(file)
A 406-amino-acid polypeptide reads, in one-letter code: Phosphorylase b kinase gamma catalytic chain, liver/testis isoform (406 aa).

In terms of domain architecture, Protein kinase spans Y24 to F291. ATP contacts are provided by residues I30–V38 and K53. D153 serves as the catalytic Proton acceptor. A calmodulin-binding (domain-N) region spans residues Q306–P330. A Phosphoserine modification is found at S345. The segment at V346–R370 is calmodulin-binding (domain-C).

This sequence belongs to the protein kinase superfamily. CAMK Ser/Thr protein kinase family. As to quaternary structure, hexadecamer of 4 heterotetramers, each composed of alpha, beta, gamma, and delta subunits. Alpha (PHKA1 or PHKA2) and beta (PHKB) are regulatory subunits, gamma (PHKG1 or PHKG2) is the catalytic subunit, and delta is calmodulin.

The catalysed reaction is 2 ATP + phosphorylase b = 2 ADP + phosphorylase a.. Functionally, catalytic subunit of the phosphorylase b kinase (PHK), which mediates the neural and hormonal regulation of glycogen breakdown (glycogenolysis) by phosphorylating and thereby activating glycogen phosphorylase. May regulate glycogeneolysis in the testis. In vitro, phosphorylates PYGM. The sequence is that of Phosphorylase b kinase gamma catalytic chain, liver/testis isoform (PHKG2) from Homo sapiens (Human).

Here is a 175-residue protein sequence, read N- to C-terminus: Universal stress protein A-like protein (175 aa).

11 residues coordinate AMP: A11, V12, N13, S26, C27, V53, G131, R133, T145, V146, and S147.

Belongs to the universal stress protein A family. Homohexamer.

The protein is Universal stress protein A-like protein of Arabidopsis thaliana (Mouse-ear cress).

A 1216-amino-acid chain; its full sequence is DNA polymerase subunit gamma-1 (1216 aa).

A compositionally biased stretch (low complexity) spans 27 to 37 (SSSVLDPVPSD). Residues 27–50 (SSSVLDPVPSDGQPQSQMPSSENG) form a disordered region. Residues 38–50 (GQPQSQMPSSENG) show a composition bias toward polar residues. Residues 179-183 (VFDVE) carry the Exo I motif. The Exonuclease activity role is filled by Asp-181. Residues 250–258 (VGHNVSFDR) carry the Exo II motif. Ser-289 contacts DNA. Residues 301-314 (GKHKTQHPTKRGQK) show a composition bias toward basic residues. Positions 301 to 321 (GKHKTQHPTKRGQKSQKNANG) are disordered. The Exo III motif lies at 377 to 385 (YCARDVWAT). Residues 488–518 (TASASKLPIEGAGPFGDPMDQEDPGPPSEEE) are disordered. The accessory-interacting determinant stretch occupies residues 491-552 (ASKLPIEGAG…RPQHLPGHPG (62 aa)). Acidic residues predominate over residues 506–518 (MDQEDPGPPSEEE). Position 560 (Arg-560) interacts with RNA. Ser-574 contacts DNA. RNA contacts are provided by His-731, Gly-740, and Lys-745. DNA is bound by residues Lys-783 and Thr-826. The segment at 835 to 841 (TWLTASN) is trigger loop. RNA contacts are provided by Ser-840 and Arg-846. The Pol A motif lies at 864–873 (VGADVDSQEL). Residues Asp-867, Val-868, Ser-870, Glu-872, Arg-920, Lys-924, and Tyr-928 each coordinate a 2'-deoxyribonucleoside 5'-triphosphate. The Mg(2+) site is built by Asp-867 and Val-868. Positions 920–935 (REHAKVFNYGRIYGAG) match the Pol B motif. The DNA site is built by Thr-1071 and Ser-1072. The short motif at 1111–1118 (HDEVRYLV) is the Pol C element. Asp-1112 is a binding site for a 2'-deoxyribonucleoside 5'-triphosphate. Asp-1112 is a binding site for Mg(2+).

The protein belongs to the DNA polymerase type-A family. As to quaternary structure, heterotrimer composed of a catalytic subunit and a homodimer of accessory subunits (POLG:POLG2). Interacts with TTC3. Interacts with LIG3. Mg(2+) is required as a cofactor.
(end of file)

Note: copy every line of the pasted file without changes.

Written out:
A 406-amino-acid polypeptide reads, in one-letter code: Phosphorylase b kinase gamma catalytic chain, liver/testis isoform (406 aa).

In terms of domain architecture, Protein kinase spans Y24 to F291. ATP contacts are provided by residues I30–V38 and K53. D153 serves as the catalytic Proton acceptor. A calmodulin-binding (domain-N) region spans residues Q306–P330. A Phosphoserine modification is found at S345. The segment at V346–R370 is calmodulin-binding (domain-C).

This sequence belongs to the protein kinase superfamily. CAMK Ser/Thr protein kinase family. As to quaternary structure, hexadecamer of 4 heterotetramers, each composed of alpha, beta, gamma, and delta subunits. Alpha (PHKA1 or PHKA2) and beta (PHKB) are regulatory subunits, gamma (PHKG1 or PHKG2) is the catalytic subunit, and delta is calmodulin.

The catalysed reaction is 2 ATP + phosphorylase b = 2 ADP + phosphorylase a.. Functionally, catalytic subunit of the phosphorylase b kinase (PHK), which mediates the neural and hormonal regulation of glycogen breakdown (glycogenolysis) by phosphorylating and thereby activating glycogen phosphorylase. May regulate glycogeneolysis in the testis. In vitro, phosphorylates PYGM. The sequence is that of Phosphorylase b kinase gamma catalytic chain, liver/testis isoform (PHKG2) from Homo sapiens (Human).

Here is a 175-residue protein sequence, read N- to C-terminus: Universal stress protein A-like protein (175 aa).

11 residues coordinate AMP: A11, V12, N13, S26, C27, V53, G131, R133, T145, V146, and S147.

Belongs to the universal stress protein A family. Homohexamer.

The protein is Universal stress protein A-like protein of Arabidopsis thaliana (Mouse-ear cress).

A 1216-amino-acid chain; its full sequence is DNA polymerase subunit gamma-1 (1216 aa).

A compositionally biased stretch (low complexity) spans 27 to 37 (SSSVLDPVPSD). Residues 27–50 (SSSVLDPVPSDGQPQSQMPSSENG) form a disordered region. Residues 38–50 (GQPQSQMPSSENG) show a composition bias toward polar residues. Residues 179-183 (VFDVE) carry the Exo I motif. The Exonuclease activity role is filled by Asp-181. Residues 250–258 (VGHNVSFDR) carry the Exo II motif. Ser-289 contacts DNA. Residues 301-314 (GKHKTQHPTKRGQK) show a composition bias toward basic residues. Positions 301 to 321 (GKHKTQHPTKRGQKSQKNANG) are disordered. The Exo III motif lies at 377 to 385 (YCARDVWAT). Residues 488–518 (TASASKLPIEGAGPFGDPMDQEDPGPPSEEE) are disordered. The accessory-interacting determinant stretch occupies residues 491-552 (ASKLPIEGAG…RPQHLPGHPG (62 aa)). Acidic residues predominate over residues 506–518 (MDQEDPGPPSEEE). Position 560 (Arg-560) interacts with RNA. Ser-574 contacts DNA. RNA contacts are provided by His-731, Gly-740, and Lys-745. DNA is bound by residues Lys-783 and Thr-826. The segment at 835 to 841 (TWLTASN) is trigger loop. RNA contacts are provided by Ser-840 and Arg-846. The Pol A motif lies at 864–873 (VGADVDSQEL). Residues Asp-867, Val-868, Ser-870, Glu-872, Arg-920, Lys-924, and Tyr-928 each coordinate a 2'-deoxyribonucleoside 5'-triphosphate. The Mg(2+) site is built by Asp-867 and Val-868. Positions 920–935 (REHAKVFNYGRIYGAG) match the Pol B motif. The DNA site is built by Thr-1071 and Ser-1072. The short motif at 1111–1118 (HDEVRYLV) is the Pol C element. Asp-1112 is a binding site for a 2'-deoxyribonucleoside 5'-triphosphate. Asp-1112 is a binding site for Mg(2+).

The protein belongs to the DNA polymerase type-A family. As to quaternary structure, heterotrimer composed of a catalytic subunit and a homodimer of accessory subunits (POLG:POLG2). Interacts with TTC3. Interacts with LIG3. Mg(2+) is required as a cofactor.